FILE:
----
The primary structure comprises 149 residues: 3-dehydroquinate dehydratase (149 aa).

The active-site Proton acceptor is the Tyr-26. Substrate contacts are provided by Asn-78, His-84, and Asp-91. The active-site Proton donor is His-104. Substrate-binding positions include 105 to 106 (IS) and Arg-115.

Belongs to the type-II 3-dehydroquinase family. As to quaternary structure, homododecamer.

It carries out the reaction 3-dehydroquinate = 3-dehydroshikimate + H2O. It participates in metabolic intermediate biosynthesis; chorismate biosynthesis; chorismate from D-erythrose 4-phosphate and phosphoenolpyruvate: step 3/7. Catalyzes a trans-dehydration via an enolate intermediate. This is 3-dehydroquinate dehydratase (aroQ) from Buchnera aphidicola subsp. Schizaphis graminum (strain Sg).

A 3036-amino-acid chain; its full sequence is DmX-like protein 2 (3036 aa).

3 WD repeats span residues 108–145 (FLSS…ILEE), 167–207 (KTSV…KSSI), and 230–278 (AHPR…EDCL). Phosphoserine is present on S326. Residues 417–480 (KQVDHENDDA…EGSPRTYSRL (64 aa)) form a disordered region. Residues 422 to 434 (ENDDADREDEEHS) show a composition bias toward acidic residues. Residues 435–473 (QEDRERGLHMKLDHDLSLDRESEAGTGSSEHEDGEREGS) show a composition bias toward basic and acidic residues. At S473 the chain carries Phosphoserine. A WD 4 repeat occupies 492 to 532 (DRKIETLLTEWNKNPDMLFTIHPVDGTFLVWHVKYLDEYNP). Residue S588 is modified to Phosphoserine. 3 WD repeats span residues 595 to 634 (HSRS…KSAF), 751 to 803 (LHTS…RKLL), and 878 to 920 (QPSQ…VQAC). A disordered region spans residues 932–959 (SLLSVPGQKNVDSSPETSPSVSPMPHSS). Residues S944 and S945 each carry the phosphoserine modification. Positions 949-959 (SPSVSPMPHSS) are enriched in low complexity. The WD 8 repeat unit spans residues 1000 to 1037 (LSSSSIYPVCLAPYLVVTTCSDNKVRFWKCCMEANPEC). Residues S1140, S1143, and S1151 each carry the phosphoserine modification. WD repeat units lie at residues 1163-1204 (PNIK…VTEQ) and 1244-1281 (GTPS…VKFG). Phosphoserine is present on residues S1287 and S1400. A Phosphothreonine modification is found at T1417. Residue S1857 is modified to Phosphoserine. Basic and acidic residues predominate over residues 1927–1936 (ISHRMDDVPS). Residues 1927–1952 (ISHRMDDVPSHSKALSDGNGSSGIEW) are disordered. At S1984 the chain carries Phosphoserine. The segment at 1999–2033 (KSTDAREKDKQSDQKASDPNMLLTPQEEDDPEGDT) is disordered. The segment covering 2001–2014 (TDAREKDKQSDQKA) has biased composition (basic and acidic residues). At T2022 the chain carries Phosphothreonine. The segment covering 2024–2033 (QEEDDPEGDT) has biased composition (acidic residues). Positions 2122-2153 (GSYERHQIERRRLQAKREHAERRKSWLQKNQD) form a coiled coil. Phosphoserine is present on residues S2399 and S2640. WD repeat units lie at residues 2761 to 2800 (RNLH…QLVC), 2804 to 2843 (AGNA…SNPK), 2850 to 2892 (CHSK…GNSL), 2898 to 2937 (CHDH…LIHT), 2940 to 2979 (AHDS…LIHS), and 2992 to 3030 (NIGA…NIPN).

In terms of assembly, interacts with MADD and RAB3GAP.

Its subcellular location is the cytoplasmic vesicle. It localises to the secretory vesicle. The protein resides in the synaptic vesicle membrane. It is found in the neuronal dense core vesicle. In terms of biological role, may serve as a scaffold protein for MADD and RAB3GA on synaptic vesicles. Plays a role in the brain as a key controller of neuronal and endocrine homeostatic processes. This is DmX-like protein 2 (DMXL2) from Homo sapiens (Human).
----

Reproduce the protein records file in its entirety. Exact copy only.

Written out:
The primary structure comprises 149 residues: 3-dehydroquinate dehydratase (149 aa).

The active-site Proton acceptor is the Tyr-26. Substrate contacts are provided by Asn-78, His-84, and Asp-91. The active-site Proton donor is His-104. Substrate-binding positions include 105 to 106 (IS) and Arg-115.

Belongs to the type-II 3-dehydroquinase family. As to quaternary structure, homododecamer.

It carries out the reaction 3-dehydroquinate = 3-dehydroshikimate + H2O. It participates in metabolic intermediate biosynthesis; chorismate biosynthesis; chorismate from D-erythrose 4-phosphate and phosphoenolpyruvate: step 3/7. Catalyzes a trans-dehydration via an enolate intermediate. This is 3-dehydroquinate dehydratase (aroQ) from Buchnera aphidicola subsp. Schizaphis graminum (strain Sg).

A 3036-amino-acid chain; its full sequence is DmX-like protein 2 (3036 aa).

3 WD repeats span residues 108–145 (FLSS…ILEE), 167–207 (KTSV…KSSI), and 230–278 (AHPR…EDCL). Phosphoserine is present on S326. Residues 417–480 (KQVDHENDDA…EGSPRTYSRL (64 aa)) form a disordered region. Residues 422 to 434 (ENDDADREDEEHS) show a composition bias toward acidic residues. Residues 435–473 (QEDRERGLHMKLDHDLSLDRESEAGTGSSEHEDGEREGS) show a composition bias toward basic and acidic residues. At S473 the chain carries Phosphoserine. A WD 4 repeat occupies 492 to 532 (DRKIETLLTEWNKNPDMLFTIHPVDGTFLVWHVKYLDEYNP). Residue S588 is modified to Phosphoserine. 3 WD repeats span residues 595 to 634 (HSRS…KSAF), 751 to 803 (LHTS…RKLL), and 878 to 920 (QPSQ…VQAC). A disordered region spans residues 932–959 (SLLSVPGQKNVDSSPETSPSVSPMPHSS). Residues S944 and S945 each carry the phosphoserine modification. Positions 949-959 (SPSVSPMPHSS) are enriched in low complexity. The WD 8 repeat unit spans residues 1000 to 1037 (LSSSSIYPVCLAPYLVVTTCSDNKVRFWKCCMEANPEC). Residues S1140, S1143, and S1151 each carry the phosphoserine modification. WD repeat units lie at residues 1163-1204 (PNIK…VTEQ) and 1244-1281 (GTPS…VKFG). Phosphoserine is present on residues S1287 and S1400. A Phosphothreonine modification is found at T1417. Residue S1857 is modified to Phosphoserine. Basic and acidic residues predominate over residues 1927–1936 (ISHRMDDVPS). Residues 1927–1952 (ISHRMDDVPSHSKALSDGNGSSGIEW) are disordered. At S1984 the chain carries Phosphoserine. The segment at 1999–2033 (KSTDAREKDKQSDQKASDPNMLLTPQEEDDPEGDT) is disordered. The segment covering 2001–2014 (TDAREKDKQSDQKA) has biased composition (basic and acidic residues). At T2022 the chain carries Phosphothreonine. The segment covering 2024–2033 (QEEDDPEGDT) has biased composition (acidic residues). Positions 2122-2153 (GSYERHQIERRRLQAKREHAERRKSWLQKNQD) form a coiled coil. Phosphoserine is present on residues S2399 and S2640. WD repeat units lie at residues 2761 to 2800 (RNLH…QLVC), 2804 to 2843 (AGNA…SNPK), 2850 to 2892 (CHSK…GNSL), 2898 to 2937 (CHDH…LIHT), 2940 to 2979 (AHDS…LIHS), and 2992 to 3030 (NIGA…NIPN).

In terms of assembly, interacts with MADD and RAB3GAP.

Its subcellular location is the cytoplasmic vesicle. It localises to the secretory vesicle. The protein resides in the synaptic vesicle membrane. It is found in the neuronal dense core vesicle. In terms of biological role, may serve as a scaffold protein for MADD and RAB3GA on synaptic vesicles. Plays a role in the brain as a key controller of neuronal and endocrine homeostatic processes. This is DmX-like protein 2 (DMXL2) from Homo sapiens (Human).